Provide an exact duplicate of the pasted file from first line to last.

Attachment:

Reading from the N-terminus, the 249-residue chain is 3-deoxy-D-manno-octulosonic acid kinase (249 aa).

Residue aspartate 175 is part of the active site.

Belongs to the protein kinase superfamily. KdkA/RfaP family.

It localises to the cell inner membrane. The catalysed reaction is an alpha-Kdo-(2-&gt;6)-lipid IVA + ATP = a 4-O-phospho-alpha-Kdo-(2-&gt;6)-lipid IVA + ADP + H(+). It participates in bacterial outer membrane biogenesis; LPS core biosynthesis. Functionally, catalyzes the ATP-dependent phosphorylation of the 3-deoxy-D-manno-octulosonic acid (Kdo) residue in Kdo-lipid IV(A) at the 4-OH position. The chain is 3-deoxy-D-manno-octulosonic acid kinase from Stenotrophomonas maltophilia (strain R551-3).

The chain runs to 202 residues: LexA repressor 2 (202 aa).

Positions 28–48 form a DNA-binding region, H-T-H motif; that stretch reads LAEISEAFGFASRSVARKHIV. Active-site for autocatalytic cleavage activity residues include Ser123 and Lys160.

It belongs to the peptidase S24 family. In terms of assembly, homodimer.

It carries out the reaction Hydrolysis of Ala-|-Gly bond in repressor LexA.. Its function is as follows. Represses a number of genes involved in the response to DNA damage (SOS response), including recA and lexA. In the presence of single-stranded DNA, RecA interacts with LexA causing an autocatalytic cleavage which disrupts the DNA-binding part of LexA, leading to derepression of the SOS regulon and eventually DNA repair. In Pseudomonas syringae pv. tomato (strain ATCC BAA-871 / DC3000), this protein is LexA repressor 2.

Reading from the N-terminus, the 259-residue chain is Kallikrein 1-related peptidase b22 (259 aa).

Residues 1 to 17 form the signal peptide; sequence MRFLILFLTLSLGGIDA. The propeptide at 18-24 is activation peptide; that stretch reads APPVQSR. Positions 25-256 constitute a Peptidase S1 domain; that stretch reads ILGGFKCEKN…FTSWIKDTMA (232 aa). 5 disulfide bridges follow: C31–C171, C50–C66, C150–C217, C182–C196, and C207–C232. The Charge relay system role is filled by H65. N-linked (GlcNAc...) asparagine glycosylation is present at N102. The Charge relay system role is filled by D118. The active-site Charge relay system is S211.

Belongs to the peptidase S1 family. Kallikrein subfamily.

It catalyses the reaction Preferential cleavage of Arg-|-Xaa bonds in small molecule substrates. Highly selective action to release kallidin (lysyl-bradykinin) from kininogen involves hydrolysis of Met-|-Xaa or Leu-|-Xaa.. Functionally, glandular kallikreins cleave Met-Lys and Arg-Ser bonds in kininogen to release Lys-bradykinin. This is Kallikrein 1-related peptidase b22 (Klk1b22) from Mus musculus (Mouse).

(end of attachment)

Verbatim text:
Reading from the N-terminus, the 249-residue chain is 3-deoxy-D-manno-octulosonic acid kinase (249 aa).

Residue aspartate 175 is part of the active site.

Belongs to the protein kinase superfamily. KdkA/RfaP family.

It localises to the cell inner membrane. The catalysed reaction is an alpha-Kdo-(2-&gt;6)-lipid IVA + ATP = a 4-O-phospho-alpha-Kdo-(2-&gt;6)-lipid IVA + ADP + H(+). It participates in bacterial outer membrane biogenesis; LPS core biosynthesis. Functionally, catalyzes the ATP-dependent phosphorylation of the 3-deoxy-D-manno-octulosonic acid (Kdo) residue in Kdo-lipid IV(A) at the 4-OH position. The chain is 3-deoxy-D-manno-octulosonic acid kinase from Stenotrophomonas maltophilia (strain R551-3).

The chain runs to 202 residues: LexA repressor 2 (202 aa).

Positions 28–48 form a DNA-binding region, H-T-H motif; that stretch reads LAEISEAFGFASRSVARKHIV. Active-site for autocatalytic cleavage activity residues include Ser123 and Lys160.

It belongs to the peptidase S24 family. In terms of assembly, homodimer.

It carries out the reaction Hydrolysis of Ala-|-Gly bond in repressor LexA.. Its function is as follows. Represses a number of genes involved in the response to DNA damage (SOS response), including recA and lexA. In the presence of single-stranded DNA, RecA interacts with LexA causing an autocatalytic cleavage which disrupts the DNA-binding part of LexA, leading to derepression of the SOS regulon and eventually DNA repair. In Pseudomonas syringae pv. tomato (strain ATCC BAA-871 / DC3000), this protein is LexA repressor 2.

Reading from the N-terminus, the 259-residue chain is Kallikrein 1-related peptidase b22 (259 aa).

Residues 1 to 17 form the signal peptide; sequence MRFLILFLTLSLGGIDA. The propeptide at 18-24 is activation peptide; that stretch reads APPVQSR. Positions 25-256 constitute a Peptidase S1 domain; that stretch reads ILGGFKCEKN…FTSWIKDTMA (232 aa). 5 disulfide bridges follow: C31–C171, C50–C66, C150–C217, C182–C196, and C207–C232. The Charge relay system role is filled by H65. N-linked (GlcNAc...) asparagine glycosylation is present at N102. The Charge relay system role is filled by D118. The active-site Charge relay system is S211.

Belongs to the peptidase S1 family. Kallikrein subfamily.

It catalyses the reaction Preferential cleavage of Arg-|-Xaa bonds in small molecule substrates. Highly selective action to release kallidin (lysyl-bradykinin) from kininogen involves hydrolysis of Met-|-Xaa or Leu-|-Xaa.. Functionally, glandular kallikreins cleave Met-Lys and Arg-Ser bonds in kininogen to release Lys-bradykinin. This is Kallikrein 1-related peptidase b22 (Klk1b22) from Mus musculus (Mouse).